Opportunities for Fellows: Post-doctoral fellows with a solid foundation in either molecular biology or immunology are encouraged to expand their training in the study of neurological disease while at the same time creating their own experimental niche investigating the pathogenesis of neurodegeneration and encephalitis.

Opportunities for Graduate Students: Graduate student projects are directed along the lines of existing funded studies including: elucidation of immune cell trafficking to the brain, pathogenesis of viral encephalitis, alterations in gene expression during encephalitis, adaptive and innate immune control of CNS infections and in vivo monitoring of neuroinflammation.

Opportunities for Undergraduates: At any one time the laboratory sponsors 1 or 2 undergraduate students. Undergraduates begin lab work with routine experiments, and based upon performance, may be paired with fellows or graduates students to carry out more advanced studies.


Bonneh-Barkay, D., et al., 2012. Exacerbation of experimental autoimmune encephalomyelitis in the absence of breast regression protein 39/chitinase 3-like 1. Journal of neuropathology and experimental neurology. 71, 948-58.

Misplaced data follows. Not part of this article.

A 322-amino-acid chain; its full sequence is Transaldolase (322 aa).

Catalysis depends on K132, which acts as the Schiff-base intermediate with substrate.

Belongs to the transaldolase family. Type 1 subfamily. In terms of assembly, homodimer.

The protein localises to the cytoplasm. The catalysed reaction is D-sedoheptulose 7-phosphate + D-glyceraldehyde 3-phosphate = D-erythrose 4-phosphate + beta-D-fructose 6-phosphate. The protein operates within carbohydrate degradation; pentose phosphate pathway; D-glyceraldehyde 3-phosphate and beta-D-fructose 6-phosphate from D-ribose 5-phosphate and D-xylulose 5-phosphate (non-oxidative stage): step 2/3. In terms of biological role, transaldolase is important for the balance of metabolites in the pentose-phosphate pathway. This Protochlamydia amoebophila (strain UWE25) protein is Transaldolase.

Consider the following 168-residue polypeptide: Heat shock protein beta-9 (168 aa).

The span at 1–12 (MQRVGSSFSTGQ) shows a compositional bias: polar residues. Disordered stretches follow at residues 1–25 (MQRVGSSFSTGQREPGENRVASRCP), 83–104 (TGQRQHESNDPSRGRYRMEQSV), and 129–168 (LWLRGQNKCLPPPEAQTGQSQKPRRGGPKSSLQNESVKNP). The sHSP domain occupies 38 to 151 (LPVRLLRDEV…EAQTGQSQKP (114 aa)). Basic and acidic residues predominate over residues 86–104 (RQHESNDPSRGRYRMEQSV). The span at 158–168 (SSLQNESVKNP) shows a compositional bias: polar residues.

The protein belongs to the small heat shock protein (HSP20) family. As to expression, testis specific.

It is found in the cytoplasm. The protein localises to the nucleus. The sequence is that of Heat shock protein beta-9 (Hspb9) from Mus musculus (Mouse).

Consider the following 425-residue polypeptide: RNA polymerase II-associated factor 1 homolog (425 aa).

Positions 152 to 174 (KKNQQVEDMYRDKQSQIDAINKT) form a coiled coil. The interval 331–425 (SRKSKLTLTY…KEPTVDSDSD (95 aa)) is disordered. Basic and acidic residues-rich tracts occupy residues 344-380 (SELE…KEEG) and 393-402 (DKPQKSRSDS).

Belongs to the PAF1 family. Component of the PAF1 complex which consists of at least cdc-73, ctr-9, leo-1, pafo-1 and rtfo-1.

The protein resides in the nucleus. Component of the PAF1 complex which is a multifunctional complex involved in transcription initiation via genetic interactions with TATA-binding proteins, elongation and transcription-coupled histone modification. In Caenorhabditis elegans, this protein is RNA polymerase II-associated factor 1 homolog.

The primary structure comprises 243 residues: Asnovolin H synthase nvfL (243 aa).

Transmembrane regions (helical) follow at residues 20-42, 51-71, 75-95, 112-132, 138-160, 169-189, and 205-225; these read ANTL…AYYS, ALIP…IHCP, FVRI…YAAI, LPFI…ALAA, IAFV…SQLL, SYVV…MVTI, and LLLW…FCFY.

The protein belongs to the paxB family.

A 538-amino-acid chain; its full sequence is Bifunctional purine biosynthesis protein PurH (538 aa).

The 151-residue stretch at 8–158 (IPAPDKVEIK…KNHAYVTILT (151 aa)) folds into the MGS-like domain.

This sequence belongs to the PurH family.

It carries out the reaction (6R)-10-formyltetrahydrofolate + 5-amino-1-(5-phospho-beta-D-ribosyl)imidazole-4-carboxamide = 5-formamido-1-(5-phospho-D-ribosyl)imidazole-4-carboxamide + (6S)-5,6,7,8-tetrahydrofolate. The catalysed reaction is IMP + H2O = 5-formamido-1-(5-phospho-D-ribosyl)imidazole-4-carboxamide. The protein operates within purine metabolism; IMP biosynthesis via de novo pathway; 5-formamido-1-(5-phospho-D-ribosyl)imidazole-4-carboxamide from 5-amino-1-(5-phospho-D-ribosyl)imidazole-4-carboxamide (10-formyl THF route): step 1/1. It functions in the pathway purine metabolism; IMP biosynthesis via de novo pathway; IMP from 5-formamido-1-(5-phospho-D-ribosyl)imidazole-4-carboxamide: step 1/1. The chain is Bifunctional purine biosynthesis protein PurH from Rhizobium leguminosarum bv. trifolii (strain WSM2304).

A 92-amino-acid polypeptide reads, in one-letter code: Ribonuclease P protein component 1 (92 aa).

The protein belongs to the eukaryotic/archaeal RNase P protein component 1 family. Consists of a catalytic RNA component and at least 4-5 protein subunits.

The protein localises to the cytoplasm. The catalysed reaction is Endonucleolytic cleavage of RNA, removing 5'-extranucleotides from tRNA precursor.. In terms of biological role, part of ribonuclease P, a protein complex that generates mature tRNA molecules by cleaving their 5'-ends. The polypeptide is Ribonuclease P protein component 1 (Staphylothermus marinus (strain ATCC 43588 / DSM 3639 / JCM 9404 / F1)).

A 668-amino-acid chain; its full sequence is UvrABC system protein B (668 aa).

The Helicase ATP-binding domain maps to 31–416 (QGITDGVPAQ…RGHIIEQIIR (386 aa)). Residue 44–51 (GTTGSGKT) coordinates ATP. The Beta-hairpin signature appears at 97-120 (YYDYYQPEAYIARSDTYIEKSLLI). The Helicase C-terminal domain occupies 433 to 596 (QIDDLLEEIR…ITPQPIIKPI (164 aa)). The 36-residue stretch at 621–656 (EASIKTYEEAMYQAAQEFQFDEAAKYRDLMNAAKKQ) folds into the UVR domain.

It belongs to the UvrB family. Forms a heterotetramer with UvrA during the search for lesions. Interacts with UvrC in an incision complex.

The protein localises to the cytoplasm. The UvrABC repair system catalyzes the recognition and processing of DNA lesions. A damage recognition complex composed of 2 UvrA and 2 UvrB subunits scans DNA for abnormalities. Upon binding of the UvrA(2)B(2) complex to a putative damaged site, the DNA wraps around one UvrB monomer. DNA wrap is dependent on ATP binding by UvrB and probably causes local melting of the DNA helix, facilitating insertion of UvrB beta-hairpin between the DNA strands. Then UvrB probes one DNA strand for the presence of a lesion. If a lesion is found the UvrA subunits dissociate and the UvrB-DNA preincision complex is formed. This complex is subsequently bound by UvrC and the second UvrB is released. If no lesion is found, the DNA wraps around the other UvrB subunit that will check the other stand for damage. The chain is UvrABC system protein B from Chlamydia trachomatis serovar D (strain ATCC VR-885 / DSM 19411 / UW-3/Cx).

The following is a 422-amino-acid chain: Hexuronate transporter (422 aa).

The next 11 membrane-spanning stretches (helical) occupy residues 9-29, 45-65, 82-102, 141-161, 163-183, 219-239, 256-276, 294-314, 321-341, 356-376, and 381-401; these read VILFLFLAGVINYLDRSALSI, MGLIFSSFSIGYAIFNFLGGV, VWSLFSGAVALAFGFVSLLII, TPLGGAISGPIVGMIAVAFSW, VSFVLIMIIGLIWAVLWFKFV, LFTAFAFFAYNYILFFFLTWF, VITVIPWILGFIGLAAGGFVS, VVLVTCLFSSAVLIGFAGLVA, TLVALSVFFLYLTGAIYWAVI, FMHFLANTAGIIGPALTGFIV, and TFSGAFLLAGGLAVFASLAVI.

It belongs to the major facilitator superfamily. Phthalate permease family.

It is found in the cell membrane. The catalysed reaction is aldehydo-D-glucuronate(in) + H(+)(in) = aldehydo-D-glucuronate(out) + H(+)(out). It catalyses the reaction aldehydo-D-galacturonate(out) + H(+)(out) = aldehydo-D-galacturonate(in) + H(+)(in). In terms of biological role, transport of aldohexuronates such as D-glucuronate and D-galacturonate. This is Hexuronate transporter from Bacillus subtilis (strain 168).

Bonneh-Barkay, D., et al., 2010. In vivo CHI3L1 (YKL-40) expression in astrocytes in acute and chronic neurological diseases. J Neuroinflammation. 7, 34.

Kofler, J., et al., 2012. Preventive immunization of aged and juvenile non-human primates to beta-amyloid. Journal of neuroinflammation. 9, 84.

Venneti, S., et al., 2008. Longitudinal in vivo positron emission tomography imaging of infected and activated brain macrophages in a macaque model of human immunodeficiency virus encephalitis correlates with central and peripheral markers of encephalitis and areas of synaptic degeneration. Am J Pathol. 172, 1603-16.

Venneti, S., et al., 2004. PET imaging of brain macrophages using the peripheral benzodiazepine receptor in a macaque model of neuroAIDS. J Clin Invest. 113, 981-9.

Venneti, S., et al., 2009. PK11195 labels activated microglia in Alzheimer's disease and in vivo in a mouse model using PET. Neurobiol Aging. 30, 1217-26.

Wiley, C. A., et al., 2009. Carbon 11-labeled Pittsburgh Compound B and carbon 11-labeled (R)-PK11195 positron emission tomographic imaging in Alzheimer disease. Arch Neurol. 66, 60-7.